Eastside Tucson is a rough area for restaurants, for some reason. If you've been trolling the Weekly comments as of late, there have been plenty of inquiries and complaints as to where to get a meal with consistently tasty food from local restaurants—there are definitely some gems, they just seem to be fewer and more far between than in some other Tucson neighborhoods.
Well, Eastsiders, here's another one to add to your list: Baja Café. The tiny breakfast-and-lunch-only joint is hidden in the back corner of the shopping plaza on the southwest corner of Broadway Boulevard and Kolb Road (the same one the Gaslight Theatre is in). With a scant two-dozen tables, the little diner was bustling on both our breakfast and lunch visit. It's bright, charming, and super family/kid-friendly—everything you're looking for in a diner. I'm just not sure why the owners would choose to open it in a strip mall that has Biscuits Country Café AND Little Anthony's Diner as competition.
Aside from the cute and charming café vibe, the service at Baja is friendly (although maybe just a touch absentminded), and the food is a Sonoran twist on some very tasty down-home cookin'. Breakfast is served all day, and lunch begins at 11 a.m. There's an "Under $5" breakfast menu, which has some substantive-looking offerings, as well as a full selection on the main menu of various flavors of pancakes, benedicts, French toast, omelets, scramble and the like. The lunch menu is mostly sandwiches and burgers, with a few salads, and also a selection of tacos and quesadillas. Most everything has a bit of southwestern-style flair to it.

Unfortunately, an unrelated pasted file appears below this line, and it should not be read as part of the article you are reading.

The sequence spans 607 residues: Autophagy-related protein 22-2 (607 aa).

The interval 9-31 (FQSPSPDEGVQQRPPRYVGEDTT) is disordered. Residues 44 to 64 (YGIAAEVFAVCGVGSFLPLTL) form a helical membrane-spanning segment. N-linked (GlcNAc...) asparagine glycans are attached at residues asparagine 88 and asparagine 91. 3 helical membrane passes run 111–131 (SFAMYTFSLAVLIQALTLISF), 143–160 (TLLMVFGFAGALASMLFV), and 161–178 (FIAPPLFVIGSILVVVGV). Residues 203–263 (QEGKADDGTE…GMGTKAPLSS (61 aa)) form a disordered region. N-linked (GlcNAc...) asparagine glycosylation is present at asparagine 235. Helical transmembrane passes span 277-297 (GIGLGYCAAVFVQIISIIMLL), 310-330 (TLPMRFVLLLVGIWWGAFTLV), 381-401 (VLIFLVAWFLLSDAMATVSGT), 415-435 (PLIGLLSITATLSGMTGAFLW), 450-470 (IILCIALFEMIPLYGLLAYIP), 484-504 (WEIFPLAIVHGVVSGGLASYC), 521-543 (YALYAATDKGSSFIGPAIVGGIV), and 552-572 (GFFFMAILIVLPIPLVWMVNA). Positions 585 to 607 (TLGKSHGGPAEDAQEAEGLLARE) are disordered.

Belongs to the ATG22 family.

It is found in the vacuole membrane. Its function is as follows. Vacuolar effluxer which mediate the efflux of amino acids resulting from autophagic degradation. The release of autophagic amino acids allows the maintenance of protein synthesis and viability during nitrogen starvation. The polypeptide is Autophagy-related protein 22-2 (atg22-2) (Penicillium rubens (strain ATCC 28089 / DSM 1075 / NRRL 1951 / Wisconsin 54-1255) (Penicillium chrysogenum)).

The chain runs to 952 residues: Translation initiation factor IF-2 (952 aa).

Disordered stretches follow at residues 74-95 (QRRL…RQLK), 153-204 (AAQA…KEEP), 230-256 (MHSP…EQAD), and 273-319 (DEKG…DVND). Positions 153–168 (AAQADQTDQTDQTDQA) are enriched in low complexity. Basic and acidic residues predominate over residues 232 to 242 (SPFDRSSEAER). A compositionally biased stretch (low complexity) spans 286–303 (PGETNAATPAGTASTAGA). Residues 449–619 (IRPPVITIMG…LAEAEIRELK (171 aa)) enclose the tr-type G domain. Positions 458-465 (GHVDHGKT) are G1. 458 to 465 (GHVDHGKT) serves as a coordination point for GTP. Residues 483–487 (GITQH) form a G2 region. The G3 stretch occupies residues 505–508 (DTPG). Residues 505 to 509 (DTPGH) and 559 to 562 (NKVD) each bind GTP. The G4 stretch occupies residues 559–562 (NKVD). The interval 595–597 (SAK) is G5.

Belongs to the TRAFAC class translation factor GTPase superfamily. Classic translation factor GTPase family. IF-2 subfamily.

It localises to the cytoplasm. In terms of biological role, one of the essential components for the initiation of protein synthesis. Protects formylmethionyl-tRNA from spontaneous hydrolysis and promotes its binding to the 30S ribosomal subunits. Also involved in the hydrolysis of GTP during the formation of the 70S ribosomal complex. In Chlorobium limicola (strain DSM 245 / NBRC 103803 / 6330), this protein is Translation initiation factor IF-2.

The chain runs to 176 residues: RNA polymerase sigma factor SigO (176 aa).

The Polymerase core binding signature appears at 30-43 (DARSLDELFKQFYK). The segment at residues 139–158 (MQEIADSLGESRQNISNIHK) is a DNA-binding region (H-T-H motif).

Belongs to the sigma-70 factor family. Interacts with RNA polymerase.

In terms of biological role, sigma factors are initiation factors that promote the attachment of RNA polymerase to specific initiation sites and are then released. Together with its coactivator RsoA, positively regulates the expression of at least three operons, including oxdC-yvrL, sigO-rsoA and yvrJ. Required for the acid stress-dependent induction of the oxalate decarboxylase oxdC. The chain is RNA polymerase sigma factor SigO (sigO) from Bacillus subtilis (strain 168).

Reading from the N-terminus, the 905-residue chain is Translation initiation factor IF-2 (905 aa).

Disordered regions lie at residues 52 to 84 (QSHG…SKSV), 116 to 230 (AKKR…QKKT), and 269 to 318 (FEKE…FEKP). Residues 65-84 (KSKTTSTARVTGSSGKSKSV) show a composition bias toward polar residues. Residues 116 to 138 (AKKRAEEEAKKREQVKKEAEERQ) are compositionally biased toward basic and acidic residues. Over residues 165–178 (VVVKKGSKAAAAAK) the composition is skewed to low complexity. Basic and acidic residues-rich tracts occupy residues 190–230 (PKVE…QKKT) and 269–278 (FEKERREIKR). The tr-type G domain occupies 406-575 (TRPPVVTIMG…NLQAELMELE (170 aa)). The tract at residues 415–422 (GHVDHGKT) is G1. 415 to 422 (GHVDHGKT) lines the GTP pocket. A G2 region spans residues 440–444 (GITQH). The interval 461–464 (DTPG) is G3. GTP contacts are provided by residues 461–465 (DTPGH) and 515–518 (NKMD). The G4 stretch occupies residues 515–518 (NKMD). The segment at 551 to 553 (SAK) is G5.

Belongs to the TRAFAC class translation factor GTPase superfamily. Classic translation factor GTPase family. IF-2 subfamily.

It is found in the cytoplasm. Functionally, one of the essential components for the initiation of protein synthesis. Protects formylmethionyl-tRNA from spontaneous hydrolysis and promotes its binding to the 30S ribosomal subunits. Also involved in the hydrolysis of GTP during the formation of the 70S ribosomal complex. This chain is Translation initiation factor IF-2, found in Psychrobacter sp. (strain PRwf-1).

The food at Baja Café is thoughtful and flavorful, adding interesting twists to classic diner/breakfast fare, though on both occasions, it did take a little longer than expected to come out to the table. Both the Wrangler ($8.99)—a scramble of hash browns layered with bacon, ham, sausage, peppers, chiles and onions, topped with two eggs (your choice), and cheese—and the Coyote Benedict ($9.49)—English muffins with roasted green chilies, jalapeño bacon, poached eggs and chipotle hollandaise sauce, served with hash browns—were absolutely delicious, with just a hint of spicy kick. Both the over-easy eggs and the poached eggs were cooked to perfection, and the hash browns were crisped on the outside and fluffy on the inside (though personally I like them just a little bit crunchier). The jalapeño bacon was especially excellent.
Lunch was tasty, but not quite as good. The mushroom swiss burger ($7.99) hit the spot—it was cooked medium, juicy, and had plenty of mushrooms along with crispy lettuce and ripe tomato; but the diamondback chicken sandwich ($8.99) was just a little off the mark. The sandwich, which was stuffed with adobo pulled chicken with pico de gallo, roasted green chilies, avocado and pepperjack cheese, was lacking much heat, oddly, and seemed a bit dry—maybe more adobo sauce would do the trick. French fries at Baja Café are crispy, salty and hot, and the servers keep drinks refilled appropriately.
Baja Café also has a nice little outdoor seating area, though if the whole indoor space and outdoor space were packed, I'm not sure the tiny kitchen could handle the volume output of food—but it's not exactly a place you'd expect to go and have a harried meal, anyway. The food and service are solid, and there is clearly a great amount of care taken to be creative with food that can become otherwise mundane. It's definitely worth taking a chance to make it one of the few Eastside gems.
7002 E. Broadway Blvd.
Open daily: 6 a.m. - 2 p.m.
Pros: Good solid homestyle cooking with a Sonoran twist; friendly service; inexpensive
Cons: Food isn't always super-fast to get to the table